Research published in September in the American Journal of Cardiology showed that 45 heart disease patients who consumed one glass of pomegranate juice daily for three months had improved blood flow to their hearts. According to Dr. Dean Ornish, pomegranate juice may reverse heart disease through its ability to inhibit plaque buildup in arteries.

Pomegranate juice may also be beneficial to men with erectile dysfunction due to clogged blood vessels. A study published in the Journal of Urology in July 2005 found that antioxidants found in pomegranate juice, along with other drinks high in antioxidants like blueberry juice, cranberry juice, orange juice, and green tea, improved erectile response.

In September 2001, a study published in the journal Atherosclerosis showed that some antioxidants in pomegranate juice could reduce blood pressure through their ability to affect the activity of an enzyme called "serum angiotensin converting enzyme."

(Note: Some pharmaceutical drugs reduce blood pressure by inhibiting this same enzyme.)

Men with prostate cancer may also benefit from pomegranate juice. Researchers at the University of Wisconsin found that pomegranate extract may prevent prostate cancer or slow its growth. Their findings showed that prostate specific antigen (PSA) — which, when high, is an indicator of prostate cancer — was substantially lower in mice that were given pomegranate juice.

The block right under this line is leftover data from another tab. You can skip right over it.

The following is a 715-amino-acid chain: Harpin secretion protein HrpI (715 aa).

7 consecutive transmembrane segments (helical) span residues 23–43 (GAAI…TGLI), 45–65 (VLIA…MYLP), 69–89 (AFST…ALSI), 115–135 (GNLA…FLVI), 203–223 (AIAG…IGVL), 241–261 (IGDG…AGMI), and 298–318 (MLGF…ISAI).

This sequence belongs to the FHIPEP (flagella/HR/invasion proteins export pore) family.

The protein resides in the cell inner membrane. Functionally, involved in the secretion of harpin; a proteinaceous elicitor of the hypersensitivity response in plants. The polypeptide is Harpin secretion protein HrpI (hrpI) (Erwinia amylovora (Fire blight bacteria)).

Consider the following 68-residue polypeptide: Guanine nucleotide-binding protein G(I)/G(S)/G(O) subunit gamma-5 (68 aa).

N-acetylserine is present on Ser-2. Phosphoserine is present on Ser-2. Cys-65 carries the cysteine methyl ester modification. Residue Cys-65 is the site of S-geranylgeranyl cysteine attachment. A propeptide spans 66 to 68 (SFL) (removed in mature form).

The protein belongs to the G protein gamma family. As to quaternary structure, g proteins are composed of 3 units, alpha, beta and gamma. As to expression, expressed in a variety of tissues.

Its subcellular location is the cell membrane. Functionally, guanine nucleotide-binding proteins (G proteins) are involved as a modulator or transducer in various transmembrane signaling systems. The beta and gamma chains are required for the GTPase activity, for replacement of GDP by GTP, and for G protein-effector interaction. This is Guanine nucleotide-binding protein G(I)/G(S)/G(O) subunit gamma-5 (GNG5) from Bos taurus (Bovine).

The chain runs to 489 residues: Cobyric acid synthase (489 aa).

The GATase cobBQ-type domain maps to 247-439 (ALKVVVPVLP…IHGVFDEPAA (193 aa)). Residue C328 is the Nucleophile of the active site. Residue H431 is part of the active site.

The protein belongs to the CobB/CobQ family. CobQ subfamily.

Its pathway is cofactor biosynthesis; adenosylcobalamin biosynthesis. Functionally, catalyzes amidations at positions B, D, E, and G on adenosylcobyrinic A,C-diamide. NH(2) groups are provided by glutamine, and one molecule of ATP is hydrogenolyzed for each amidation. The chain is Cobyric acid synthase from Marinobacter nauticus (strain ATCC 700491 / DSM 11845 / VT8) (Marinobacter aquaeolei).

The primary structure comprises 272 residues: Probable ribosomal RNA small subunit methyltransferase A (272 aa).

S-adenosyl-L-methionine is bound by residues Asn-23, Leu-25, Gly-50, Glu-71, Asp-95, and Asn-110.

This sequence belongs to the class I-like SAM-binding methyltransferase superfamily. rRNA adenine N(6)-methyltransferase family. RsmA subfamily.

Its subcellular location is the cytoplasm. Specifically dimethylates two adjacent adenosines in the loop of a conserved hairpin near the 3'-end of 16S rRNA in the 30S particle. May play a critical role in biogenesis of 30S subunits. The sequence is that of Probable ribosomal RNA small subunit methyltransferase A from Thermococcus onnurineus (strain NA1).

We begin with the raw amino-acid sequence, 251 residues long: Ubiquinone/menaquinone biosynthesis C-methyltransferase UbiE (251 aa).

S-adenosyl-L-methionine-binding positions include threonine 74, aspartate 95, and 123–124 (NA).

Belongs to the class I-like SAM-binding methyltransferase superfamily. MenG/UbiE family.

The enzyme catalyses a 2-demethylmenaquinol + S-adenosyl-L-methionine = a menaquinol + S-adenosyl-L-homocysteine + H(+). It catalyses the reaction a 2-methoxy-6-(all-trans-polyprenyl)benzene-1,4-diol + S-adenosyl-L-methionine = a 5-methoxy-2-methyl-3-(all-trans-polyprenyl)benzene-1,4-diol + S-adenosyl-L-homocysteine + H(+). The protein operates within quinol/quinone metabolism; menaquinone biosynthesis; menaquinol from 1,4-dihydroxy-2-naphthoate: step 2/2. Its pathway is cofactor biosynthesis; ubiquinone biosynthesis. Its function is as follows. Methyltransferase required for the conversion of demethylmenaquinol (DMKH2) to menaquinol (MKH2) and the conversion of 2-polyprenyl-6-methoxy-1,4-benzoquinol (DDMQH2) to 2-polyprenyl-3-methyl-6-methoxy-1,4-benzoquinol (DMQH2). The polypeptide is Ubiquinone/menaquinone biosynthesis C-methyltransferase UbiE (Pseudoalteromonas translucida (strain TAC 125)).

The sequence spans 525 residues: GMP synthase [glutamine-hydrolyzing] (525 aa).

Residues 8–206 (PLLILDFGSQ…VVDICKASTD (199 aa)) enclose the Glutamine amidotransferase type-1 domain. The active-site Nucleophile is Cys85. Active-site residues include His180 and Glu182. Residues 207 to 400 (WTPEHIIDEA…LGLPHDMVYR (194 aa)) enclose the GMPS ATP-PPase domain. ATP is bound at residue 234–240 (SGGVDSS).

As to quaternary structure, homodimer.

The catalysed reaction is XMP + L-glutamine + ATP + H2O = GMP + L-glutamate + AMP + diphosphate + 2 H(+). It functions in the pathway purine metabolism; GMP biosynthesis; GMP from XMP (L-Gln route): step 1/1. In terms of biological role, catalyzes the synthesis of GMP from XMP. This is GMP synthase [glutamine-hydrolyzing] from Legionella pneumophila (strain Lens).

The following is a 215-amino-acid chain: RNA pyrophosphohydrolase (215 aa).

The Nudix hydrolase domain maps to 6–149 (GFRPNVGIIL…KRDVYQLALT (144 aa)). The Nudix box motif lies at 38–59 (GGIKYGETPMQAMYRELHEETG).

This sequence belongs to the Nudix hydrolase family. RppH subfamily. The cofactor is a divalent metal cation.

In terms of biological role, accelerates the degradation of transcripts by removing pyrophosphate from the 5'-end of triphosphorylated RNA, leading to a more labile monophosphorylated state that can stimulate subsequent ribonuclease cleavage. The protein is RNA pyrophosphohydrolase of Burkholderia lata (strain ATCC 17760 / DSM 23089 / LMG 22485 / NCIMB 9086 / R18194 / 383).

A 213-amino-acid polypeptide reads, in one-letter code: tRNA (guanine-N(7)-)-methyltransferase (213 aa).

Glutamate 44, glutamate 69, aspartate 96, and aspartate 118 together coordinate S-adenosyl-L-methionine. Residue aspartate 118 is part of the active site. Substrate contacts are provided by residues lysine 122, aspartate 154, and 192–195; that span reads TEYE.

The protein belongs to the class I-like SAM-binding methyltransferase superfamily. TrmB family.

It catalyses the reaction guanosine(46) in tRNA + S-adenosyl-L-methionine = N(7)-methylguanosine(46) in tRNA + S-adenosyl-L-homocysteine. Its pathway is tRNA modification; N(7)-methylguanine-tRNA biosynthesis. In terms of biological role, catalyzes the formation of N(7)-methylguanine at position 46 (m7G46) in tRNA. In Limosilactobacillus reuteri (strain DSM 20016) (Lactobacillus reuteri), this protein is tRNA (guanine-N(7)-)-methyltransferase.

Research published in the Journal of Medicinal Food found that pomegranate-derived compounds demonstrate considerable anti-tumor activity in the human prostate.

A study led by Dr. Allan Pantuck of UCLA involving 48 men with recurrent prostate cancer showed that drinking 8 ounces of pomegranate juice daily significantly increased the time it took for PSA levels to rise. In addition, there was decreased cancer cell division, decreased proliferation of cancer cells and increased cancer cell death.

If you want to prevent or treat cardiovascular disease or prostate cancer, drinking the juice of this long-revered fruit may help you live a longer and healthier life.

Article was originally printed in the Honolulu Advertiser,